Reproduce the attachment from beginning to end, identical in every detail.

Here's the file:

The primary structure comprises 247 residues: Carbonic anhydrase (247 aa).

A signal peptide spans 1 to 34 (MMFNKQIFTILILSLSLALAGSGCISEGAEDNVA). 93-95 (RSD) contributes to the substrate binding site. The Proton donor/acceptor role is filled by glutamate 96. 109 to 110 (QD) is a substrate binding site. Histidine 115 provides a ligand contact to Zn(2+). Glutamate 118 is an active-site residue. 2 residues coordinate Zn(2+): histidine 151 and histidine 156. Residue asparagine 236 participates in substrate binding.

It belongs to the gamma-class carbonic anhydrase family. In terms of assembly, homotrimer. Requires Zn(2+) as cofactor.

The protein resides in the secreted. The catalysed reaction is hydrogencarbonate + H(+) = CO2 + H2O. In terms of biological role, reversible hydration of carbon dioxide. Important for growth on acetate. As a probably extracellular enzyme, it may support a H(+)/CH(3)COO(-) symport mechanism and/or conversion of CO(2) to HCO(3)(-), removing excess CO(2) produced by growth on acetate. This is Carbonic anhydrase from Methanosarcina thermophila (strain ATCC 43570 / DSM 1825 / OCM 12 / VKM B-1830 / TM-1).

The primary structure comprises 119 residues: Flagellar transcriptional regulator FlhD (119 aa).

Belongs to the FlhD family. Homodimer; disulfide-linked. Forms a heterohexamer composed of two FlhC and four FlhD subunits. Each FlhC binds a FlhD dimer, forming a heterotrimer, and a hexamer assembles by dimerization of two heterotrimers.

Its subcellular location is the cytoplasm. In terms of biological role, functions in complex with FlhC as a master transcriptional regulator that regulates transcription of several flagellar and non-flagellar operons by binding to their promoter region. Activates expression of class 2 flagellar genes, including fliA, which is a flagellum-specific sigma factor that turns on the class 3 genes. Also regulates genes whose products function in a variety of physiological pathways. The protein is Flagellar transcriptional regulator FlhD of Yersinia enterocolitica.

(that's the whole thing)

The primary structure comprises 247 residues: Carbonic anhydrase (247 aa).

A signal peptide spans 1 to 34 (MMFNKQIFTILILSLSLALAGSGCISEGAEDNVA). 93-95 (RSD) contributes to the substrate binding site. The Proton donor/acceptor role is filled by glutamate 96. 109 to 110 (QD) is a substrate binding site. Histidine 115 provides a ligand contact to Zn(2+). Glutamate 118 is an active-site residue. 2 residues coordinate Zn(2+): histidine 151 and histidine 156. Residue asparagine 236 participates in substrate binding.

It belongs to the gamma-class carbonic anhydrase family. In terms of assembly, homotrimer. Requires Zn(2+) as cofactor.

The protein resides in the secreted. The catalysed reaction is hydrogencarbonate + H(+) = CO2 + H2O. In terms of biological role, reversible hydration of carbon dioxide. Important for growth on acetate. As a probably extracellular enzyme, it may support a H(+)/CH(3)COO(-) symport mechanism and/or conversion of CO(2) to HCO(3)(-), removing excess CO(2) produced by growth on acetate. This is Carbonic anhydrase from Methanosarcina thermophila (strain ATCC 43570 / DSM 1825 / OCM 12 / VKM B-1830 / TM-1).

The primary structure comprises 119 residues: Flagellar transcriptional regulator FlhD (119 aa).

Belongs to the FlhD family. Homodimer; disulfide-linked. Forms a heterohexamer composed of two FlhC and four FlhD subunits. Each FlhC binds a FlhD dimer, forming a heterotrimer, and a hexamer assembles by dimerization of two heterotrimers.

Its subcellular location is the cytoplasm. In terms of biological role, functions in complex with FlhC as a master transcriptional regulator that regulates transcription of several flagellar and non-flagellar operons by binding to their promoter region. Activates expression of class 2 flagellar genes, including fliA, which is a flagellum-specific sigma factor that turns on the class 3 genes. Also regulates genes whose products function in a variety of physiological pathways. The protein is Flagellar transcriptional regulator FlhD of Yersinia enterocolitica.